The Winter Duke, by Claire Eliza Bartlett

Review copy provided by the author, who is a personal friend and represented by the same agent as me.

One of the things I often talk about most enthusiastically in my blog series about long-established older writers is their breadth of ideas. My favorite writers often have a scope that makes me happy, ideas where one book will be wildly different from another. This is only Claire’s second book, but already she’s displaying the kind of range that I praise in authors with decades-long careers.

Claire’s first book, We Rule the Night, was a breathless adventure in magical airplanes, inspired by the Soviet Union’s Night Witches, all fire and fight. The Winter Duke is like the ice roses that pervade its castle: chilly and perfectly formed, ready to melt at a touch.

Ekata is one of the many middle children in the ducal family of Kylma Above. One of her siblings will be the heir, but she has always known that it would not be her. She would go off to university to study the natural world and be far, far from her murderously squabbling family. The only thing she expected to miss about Kylma Above was its proximity to Kylma Below–the realm below the frozen lake that is the source of the magic harvest, a fascination to Ekata’s keenly curious mind.

And then disaster strikes. Just as her brother is about to choose a spouse, Ekata’s entire family is struck down by an unprecedented–and apparently magical–plague. She is the only one left conscious. She must take the reins of political power–and with them the reins of magical power above the lake’s surface, in the air-breathing human realms–before someone takes them from her.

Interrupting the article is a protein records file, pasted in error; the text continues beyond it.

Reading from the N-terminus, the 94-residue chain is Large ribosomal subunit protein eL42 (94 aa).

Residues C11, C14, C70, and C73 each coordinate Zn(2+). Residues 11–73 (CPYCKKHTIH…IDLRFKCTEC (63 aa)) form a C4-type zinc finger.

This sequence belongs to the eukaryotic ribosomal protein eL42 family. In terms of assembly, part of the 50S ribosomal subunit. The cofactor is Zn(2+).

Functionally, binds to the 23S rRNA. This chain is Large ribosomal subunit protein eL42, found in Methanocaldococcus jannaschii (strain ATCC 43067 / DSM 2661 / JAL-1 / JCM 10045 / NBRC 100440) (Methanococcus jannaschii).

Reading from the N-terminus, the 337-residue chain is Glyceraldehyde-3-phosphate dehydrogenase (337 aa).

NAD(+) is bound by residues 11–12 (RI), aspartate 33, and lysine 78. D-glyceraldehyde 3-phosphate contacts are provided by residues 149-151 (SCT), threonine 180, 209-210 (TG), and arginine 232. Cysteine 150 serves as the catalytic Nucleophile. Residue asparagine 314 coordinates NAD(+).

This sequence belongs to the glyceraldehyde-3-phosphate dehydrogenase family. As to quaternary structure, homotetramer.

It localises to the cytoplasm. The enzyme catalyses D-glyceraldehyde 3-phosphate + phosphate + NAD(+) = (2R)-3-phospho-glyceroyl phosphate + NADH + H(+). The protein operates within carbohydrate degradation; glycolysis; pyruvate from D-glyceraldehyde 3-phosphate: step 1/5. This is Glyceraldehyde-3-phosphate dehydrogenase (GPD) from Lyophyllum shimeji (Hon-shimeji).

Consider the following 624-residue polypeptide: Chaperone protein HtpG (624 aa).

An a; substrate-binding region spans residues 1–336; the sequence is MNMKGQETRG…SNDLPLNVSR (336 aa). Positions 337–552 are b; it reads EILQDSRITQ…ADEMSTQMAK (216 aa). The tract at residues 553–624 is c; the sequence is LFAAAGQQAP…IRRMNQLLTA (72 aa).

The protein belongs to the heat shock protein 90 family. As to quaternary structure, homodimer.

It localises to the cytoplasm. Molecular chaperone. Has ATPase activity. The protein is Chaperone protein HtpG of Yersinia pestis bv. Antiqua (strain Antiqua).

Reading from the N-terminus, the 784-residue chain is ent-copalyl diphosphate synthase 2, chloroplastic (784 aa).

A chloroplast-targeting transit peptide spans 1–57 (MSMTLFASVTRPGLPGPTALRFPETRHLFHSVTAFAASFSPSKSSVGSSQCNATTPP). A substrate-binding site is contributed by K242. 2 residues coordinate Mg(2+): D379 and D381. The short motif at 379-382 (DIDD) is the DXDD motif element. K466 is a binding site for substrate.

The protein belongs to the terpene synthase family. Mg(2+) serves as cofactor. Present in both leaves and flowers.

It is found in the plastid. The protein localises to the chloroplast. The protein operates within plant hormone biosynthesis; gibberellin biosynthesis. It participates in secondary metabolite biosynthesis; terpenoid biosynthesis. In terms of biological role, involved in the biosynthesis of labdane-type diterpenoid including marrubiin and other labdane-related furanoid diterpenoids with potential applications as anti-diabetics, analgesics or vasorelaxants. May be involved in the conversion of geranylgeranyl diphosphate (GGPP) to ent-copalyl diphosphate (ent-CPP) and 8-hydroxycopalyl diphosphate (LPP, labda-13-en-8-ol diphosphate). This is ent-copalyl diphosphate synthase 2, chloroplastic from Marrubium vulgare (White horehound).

Someone like her extremely gross foster brother Sigis.

And when you ask, “You and what army?”, Sigis is like, “Oh, this army right here that I brought with me,” and I hate him and would like to throw him off a cliff.

On the other hand, there is Ekata’s newest ally…her temporary bride, Inkar. Inkar is fierce, Inkar is determined, and Inkar is incredibly confused by the culture she’s dealing with here. Basically half of Inkar’s dialog can be paraphrased as “YOU WHAT BUT WHY.” And since she is dealing with a very icy region…look, we get this a lot, okay? So Inkar is very relatable, not for me, but for…basically everyone who visits me. Inkar is how people are.

And then the magic, the magic under the frozen lake, oh, oh that is so…so very right. It fits, it works, it is so much fun but not in a…fluffy ponies on a picnic way. This is magic red in tooth and claw, this is the kind of magic that spawns the kind of duchy we see above it. This is a world with room to improve, and characters fighting to improve it. And themselves. Which is very like We Rule the Night, but also completely different.

Well done, Claire. Highly recommended.

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